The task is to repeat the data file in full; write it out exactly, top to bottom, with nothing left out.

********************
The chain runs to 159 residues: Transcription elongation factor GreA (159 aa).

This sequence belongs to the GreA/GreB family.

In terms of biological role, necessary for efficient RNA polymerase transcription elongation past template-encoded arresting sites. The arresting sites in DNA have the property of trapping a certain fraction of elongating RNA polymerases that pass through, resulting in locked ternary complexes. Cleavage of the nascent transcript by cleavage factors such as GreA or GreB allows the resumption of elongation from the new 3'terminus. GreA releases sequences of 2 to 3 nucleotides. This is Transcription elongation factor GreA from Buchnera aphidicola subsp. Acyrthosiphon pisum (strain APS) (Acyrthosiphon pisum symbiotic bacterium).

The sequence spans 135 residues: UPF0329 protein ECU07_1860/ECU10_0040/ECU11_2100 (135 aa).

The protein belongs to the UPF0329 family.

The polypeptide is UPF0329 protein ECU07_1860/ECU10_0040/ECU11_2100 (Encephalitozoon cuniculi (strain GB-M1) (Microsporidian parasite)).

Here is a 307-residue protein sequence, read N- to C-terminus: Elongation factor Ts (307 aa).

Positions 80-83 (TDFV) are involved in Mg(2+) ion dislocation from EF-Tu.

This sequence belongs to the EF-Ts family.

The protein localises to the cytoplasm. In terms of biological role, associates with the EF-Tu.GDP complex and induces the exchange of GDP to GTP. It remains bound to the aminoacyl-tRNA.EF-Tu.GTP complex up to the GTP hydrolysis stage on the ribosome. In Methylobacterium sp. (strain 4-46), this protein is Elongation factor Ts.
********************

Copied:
The chain runs to 159 residues: Transcription elongation factor GreA (159 aa).

This sequence belongs to the GreA/GreB family.

In terms of biological role, necessary for efficient RNA polymerase transcription elongation past template-encoded arresting sites. The arresting sites in DNA have the property of trapping a certain fraction of elongating RNA polymerases that pass through, resulting in locked ternary complexes. Cleavage of the nascent transcript by cleavage factors such as GreA or GreB allows the resumption of elongation from the new 3'terminus. GreA releases sequences of 2 to 3 nucleotides. This is Transcription elongation factor GreA from Buchnera aphidicola subsp. Acyrthosiphon pisum (strain APS) (Acyrthosiphon pisum symbiotic bacterium).

The sequence spans 135 residues: UPF0329 protein ECU07_1860/ECU10_0040/ECU11_2100 (135 aa).

The protein belongs to the UPF0329 family.

The polypeptide is UPF0329 protein ECU07_1860/ECU10_0040/ECU11_2100 (Encephalitozoon cuniculi (strain GB-M1) (Microsporidian parasite)).

Here is a 307-residue protein sequence, read N- to C-terminus: Elongation factor Ts (307 aa).

Positions 80-83 (TDFV) are involved in Mg(2+) ion dislocation from EF-Tu.

This sequence belongs to the EF-Ts family.

The protein localises to the cytoplasm. In terms of biological role, associates with the EF-Tu.GDP complex and induces the exchange of GDP to GTP. It remains bound to the aminoacyl-tRNA.EF-Tu.GTP complex up to the GTP hydrolysis stage on the ribosome. In Methylobacterium sp. (strain 4-46), this protein is Elongation factor Ts.